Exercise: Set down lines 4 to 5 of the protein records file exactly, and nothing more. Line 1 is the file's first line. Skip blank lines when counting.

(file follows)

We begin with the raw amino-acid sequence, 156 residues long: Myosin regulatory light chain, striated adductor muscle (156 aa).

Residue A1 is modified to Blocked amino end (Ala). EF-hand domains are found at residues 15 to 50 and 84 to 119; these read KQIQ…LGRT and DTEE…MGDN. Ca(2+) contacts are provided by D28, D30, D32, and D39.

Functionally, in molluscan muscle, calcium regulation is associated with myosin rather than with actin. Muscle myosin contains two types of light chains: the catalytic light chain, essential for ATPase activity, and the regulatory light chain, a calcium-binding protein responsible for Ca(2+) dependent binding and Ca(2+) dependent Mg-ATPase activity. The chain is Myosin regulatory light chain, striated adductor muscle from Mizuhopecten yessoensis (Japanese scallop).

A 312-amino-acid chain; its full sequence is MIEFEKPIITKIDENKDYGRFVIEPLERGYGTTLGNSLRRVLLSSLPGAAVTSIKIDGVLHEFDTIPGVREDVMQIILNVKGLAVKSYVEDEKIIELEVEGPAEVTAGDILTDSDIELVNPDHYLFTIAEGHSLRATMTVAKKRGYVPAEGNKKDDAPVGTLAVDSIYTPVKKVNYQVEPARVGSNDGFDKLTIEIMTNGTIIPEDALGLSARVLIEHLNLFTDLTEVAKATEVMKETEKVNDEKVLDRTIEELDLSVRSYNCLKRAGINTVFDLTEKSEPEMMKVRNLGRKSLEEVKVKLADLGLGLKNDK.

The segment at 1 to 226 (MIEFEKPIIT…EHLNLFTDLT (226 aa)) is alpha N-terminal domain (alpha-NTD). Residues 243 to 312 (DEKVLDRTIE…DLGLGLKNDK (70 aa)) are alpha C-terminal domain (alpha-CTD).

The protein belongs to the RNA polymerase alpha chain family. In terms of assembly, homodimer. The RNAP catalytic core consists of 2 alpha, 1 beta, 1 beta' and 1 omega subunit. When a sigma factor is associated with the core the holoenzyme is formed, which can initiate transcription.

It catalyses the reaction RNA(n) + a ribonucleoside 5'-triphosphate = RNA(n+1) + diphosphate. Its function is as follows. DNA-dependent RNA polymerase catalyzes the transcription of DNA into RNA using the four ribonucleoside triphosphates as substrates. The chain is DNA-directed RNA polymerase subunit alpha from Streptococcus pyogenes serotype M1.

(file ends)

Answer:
A 312-amino-acid chain; its full sequence is MIEFEKPIITKIDENKDYGRFVIEPLERGYGTTLGNSLRRVLLSSLPGAAVTSIKIDGVLHEFDTIPGVREDVMQIILNVKGLAVKSYVEDEKIIELEVEGPAEVTAGDILTDSDIELVNPDHYLFTIAEGHSLRATMTVAKKRGYVPAEGNKKDDAPVGTLAVDSIYTPVKKVNYQVEPARVGSNDGFDKLTIEIMTNGTIIPEDALGLSARVLIEHLNLFTDLTEVAKATEVMKETEKVNDEKVLDRTIEELDLSVRSYNCLKRAGINTVFDLTEKSEPEMMKVRNLGRKSLEEVKVKLADLGLGLKNDK.

The segment at 1 to 226 (MIEFEKPIIT…EHLNLFTDLT (226 aa)) is alpha N-terminal domain (alpha-NTD). Residues 243 to 312 (DEKVLDRTIE…DLGLGLKNDK (70 aa)) are alpha C-terminal domain (alpha-CTD).